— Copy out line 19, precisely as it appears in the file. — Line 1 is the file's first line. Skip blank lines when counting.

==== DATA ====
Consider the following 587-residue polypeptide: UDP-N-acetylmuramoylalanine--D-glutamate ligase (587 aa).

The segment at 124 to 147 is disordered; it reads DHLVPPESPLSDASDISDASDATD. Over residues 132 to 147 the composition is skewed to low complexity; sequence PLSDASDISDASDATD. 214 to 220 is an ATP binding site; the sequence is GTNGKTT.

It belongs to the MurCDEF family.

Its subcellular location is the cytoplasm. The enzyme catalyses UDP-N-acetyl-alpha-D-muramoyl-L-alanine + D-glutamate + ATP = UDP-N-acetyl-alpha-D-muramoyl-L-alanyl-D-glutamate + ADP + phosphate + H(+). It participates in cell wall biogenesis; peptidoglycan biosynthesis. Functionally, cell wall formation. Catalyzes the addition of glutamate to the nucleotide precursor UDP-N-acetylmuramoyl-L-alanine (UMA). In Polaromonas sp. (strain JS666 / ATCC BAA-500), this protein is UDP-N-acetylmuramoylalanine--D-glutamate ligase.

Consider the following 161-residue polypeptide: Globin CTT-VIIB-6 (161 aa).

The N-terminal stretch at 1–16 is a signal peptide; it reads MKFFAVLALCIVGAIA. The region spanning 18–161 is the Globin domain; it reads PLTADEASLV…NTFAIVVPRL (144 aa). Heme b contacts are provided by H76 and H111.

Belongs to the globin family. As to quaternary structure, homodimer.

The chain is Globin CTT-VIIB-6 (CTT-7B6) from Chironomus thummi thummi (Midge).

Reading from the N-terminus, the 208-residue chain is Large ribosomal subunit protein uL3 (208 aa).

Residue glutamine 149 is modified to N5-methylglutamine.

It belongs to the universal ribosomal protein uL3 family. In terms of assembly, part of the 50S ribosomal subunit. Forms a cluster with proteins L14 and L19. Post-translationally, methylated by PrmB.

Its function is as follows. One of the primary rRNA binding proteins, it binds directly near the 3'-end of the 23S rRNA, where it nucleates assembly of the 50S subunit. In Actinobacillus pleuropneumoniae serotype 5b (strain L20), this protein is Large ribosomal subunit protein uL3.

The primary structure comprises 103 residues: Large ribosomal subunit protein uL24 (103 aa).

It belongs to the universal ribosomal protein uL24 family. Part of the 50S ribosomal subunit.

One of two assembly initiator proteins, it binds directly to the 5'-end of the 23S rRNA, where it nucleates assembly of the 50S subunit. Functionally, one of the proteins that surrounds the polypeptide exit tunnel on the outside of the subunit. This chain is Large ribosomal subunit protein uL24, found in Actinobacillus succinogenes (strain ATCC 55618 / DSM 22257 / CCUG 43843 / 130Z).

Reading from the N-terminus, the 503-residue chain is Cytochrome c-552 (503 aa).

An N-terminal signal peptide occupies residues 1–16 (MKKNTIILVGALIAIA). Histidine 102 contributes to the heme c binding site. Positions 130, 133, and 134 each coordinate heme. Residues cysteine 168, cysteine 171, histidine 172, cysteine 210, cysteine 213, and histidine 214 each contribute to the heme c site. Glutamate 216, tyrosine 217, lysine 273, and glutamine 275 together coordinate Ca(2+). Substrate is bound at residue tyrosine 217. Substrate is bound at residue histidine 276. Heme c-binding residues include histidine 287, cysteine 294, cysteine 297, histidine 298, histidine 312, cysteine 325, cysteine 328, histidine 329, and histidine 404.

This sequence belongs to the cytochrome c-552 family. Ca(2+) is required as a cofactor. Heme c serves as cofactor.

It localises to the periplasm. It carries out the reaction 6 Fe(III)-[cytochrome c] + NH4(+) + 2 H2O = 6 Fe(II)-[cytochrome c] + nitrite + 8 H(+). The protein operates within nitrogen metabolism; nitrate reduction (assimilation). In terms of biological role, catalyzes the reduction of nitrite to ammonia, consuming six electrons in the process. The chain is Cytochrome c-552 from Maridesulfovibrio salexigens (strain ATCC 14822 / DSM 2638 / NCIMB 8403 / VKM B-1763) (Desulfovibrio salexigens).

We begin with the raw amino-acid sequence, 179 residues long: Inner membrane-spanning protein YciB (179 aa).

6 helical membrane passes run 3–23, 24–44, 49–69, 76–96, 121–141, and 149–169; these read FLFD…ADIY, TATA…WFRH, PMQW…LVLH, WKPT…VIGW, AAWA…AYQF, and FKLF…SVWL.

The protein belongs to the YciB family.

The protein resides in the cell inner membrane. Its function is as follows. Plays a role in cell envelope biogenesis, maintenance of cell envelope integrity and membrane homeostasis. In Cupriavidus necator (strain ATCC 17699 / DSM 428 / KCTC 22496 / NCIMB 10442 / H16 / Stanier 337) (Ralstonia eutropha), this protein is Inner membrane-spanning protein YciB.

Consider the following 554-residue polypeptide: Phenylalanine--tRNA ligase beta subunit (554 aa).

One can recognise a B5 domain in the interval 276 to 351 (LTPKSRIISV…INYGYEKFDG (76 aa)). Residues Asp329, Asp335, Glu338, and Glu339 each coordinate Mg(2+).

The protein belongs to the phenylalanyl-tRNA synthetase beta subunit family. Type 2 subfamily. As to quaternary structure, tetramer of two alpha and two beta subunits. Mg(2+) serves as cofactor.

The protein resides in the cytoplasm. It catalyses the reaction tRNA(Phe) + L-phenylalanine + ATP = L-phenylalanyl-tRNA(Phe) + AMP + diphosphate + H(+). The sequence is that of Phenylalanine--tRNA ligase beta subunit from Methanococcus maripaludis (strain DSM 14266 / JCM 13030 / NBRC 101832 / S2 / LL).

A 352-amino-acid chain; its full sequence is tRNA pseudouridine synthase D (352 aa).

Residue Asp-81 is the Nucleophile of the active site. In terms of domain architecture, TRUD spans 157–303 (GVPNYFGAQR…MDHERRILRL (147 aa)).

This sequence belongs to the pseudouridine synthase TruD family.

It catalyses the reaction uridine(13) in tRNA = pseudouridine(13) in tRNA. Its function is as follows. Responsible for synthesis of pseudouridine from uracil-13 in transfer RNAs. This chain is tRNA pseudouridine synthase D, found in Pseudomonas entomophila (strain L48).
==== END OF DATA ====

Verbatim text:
It localises to the periplasm. It carries out the reaction 6 Fe(III)-[cytochrome c] + NH4(+) + 2 H2O = 6 Fe(II)-[cytochrome c] + nitrite + 8 H(+). The protein operates within nitrogen metabolism; nitrate reduction (assimilation). In terms of biological role, catalyzes the reduction of nitrite to ammonia, consuming six electrons in the process. The chain is Cytochrome c-552 from Maridesulfovibrio salexigens (strain ATCC 14822 / DSM 2638 / NCIMB 8403 / VKM B-1763) (Desulfovibrio salexigens).